In your defense, though, I haven’t really built and friendly relationships from clients, it’s usually been friends turned into Clients, so maybe the dichotomy is different.

    Then again, maybe my friends are just dead beats.

    • Georgina

      Hey Jeremy,
      What actual friend wouldn’t want to pay you a fair price for all the value you’re delivering, especially if they know you’re trying to build a freelance career for yourself? Why would they think you owe them something—because they’re doing you some kind of favour by gracing you with their custom? ;)

      Yep, maybe turning friends into clients creates a different dynamic that requires more strength and determination to manage.
      Georgina

  • emmy_d

    Ahh, finally! Someone sums up exactly how I’ve been feeling for the last few years. I’m into relationships (genuine) rather than networking or selling. Thank you for this article Georgina, love it.

  • http://www.gypsystreasures.com Kimberly ~ Gypsy

    Thank you! I am one of those people that feel the same as you. and, yes, there is such thing as “sales mode” — I see it quite often. It may not be the most profitable for me right now, but I know it is the best path for me ;)

  • emmy_d

    Jeremy I agree with you on the ‘friends want discounts’ aspect – however I have learned two things in regard to this problem:

    1. giving friends discounts exacerbates the problem of blurred boundaries between friendship and business. charging them full price helps underpin the business side of things.

    2. my true friends don’t expect discounts as they understand that i am relying on this income, it’s how i pay my mortgage.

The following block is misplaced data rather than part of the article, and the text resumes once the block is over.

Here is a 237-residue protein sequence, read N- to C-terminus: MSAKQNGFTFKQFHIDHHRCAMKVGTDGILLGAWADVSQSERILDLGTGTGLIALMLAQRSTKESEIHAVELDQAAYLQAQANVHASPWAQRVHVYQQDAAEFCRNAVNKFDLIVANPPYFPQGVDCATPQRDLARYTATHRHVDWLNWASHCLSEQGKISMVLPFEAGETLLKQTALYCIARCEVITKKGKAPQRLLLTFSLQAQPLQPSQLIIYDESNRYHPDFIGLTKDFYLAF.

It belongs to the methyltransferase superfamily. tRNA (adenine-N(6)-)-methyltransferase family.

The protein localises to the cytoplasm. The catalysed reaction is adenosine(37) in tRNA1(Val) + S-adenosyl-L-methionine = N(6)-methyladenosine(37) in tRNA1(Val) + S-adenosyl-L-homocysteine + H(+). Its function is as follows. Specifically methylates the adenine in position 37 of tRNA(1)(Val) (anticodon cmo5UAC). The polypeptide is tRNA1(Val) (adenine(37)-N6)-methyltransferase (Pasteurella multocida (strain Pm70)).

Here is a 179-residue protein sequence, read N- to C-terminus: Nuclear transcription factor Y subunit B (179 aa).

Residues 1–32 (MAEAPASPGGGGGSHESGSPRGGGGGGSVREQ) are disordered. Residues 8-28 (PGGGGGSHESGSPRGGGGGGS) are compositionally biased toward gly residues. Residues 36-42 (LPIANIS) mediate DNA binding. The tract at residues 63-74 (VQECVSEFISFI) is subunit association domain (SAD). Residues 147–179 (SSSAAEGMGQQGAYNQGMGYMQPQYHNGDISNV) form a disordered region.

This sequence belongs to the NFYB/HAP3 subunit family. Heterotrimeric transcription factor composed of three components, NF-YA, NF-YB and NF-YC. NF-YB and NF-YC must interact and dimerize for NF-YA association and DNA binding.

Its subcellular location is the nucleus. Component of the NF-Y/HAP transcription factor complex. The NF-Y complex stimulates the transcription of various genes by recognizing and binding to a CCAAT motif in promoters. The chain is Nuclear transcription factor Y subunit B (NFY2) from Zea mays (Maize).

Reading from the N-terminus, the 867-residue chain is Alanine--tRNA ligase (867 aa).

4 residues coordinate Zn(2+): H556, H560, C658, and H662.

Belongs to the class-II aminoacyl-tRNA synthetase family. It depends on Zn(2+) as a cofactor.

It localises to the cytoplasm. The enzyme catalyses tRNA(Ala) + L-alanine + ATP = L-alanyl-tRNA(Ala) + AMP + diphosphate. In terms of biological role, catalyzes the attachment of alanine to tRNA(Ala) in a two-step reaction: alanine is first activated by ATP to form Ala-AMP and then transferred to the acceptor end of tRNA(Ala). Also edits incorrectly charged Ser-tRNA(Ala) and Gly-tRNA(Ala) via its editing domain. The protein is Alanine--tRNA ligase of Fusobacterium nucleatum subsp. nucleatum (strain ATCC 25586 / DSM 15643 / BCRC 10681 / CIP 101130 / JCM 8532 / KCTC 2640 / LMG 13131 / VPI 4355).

the friends who i think would not respect the above, i just don’t work for. it’s not worth the stress.

    • Georgina

      Great points, emmy. Wrestling over rates is rarely, if ever, worth the stress!

  • Tim

    That is exactly my approach for freelance work, too!

    For my pricing I was always unsure what would be a fair loan for my work, so I ended up giving my clients an idea of the work I have done, plus the hours I actually worked on what exactly and then I let them decide to pay me a minimum wage or optionally more.
    Most of the time I say something like “I am happy with XY€ for my actual work, but you are free to appreciate my Service and Profession by paying up to XY€ more.”

    They always pay the XY€ more on top and even feel like good persons for it, rather than feeling ripped off by a high bill.

    • Georgina

      Interesting approach, Tim — it sounds sort of like you’re inviting clients to show how decent they are :) Who could resist? That said, I can see that this approach takes guts. You’re really putting yourself out there. Well done :)

      • Tim

        I am a very bad business man, so I had to come up with something that gives my clients the feeling of cost-control and negotiation, but pays out for me without negotiation.

        So it is more a solution born out of “having no guts for negotiation” than “having guts to put myself out there”. ;)

        Thx anyway. :)

  • http://www.thinkupdesign.ca Andrew

    I’ve realized this is exactly how I’m freelancing right now. I’m about to go and stay at a clients house for a few days with my wife and dog, do some work and do some touristy stuff in the area. If I wasn’t following this articles advice I’m sure someone would call this bad business practice. But it’s not, cause we’re friends. And that’s great!

    As long as a solid friendship can grow, then the potential for a nasty friendship/work situation to blow up is highly reduced.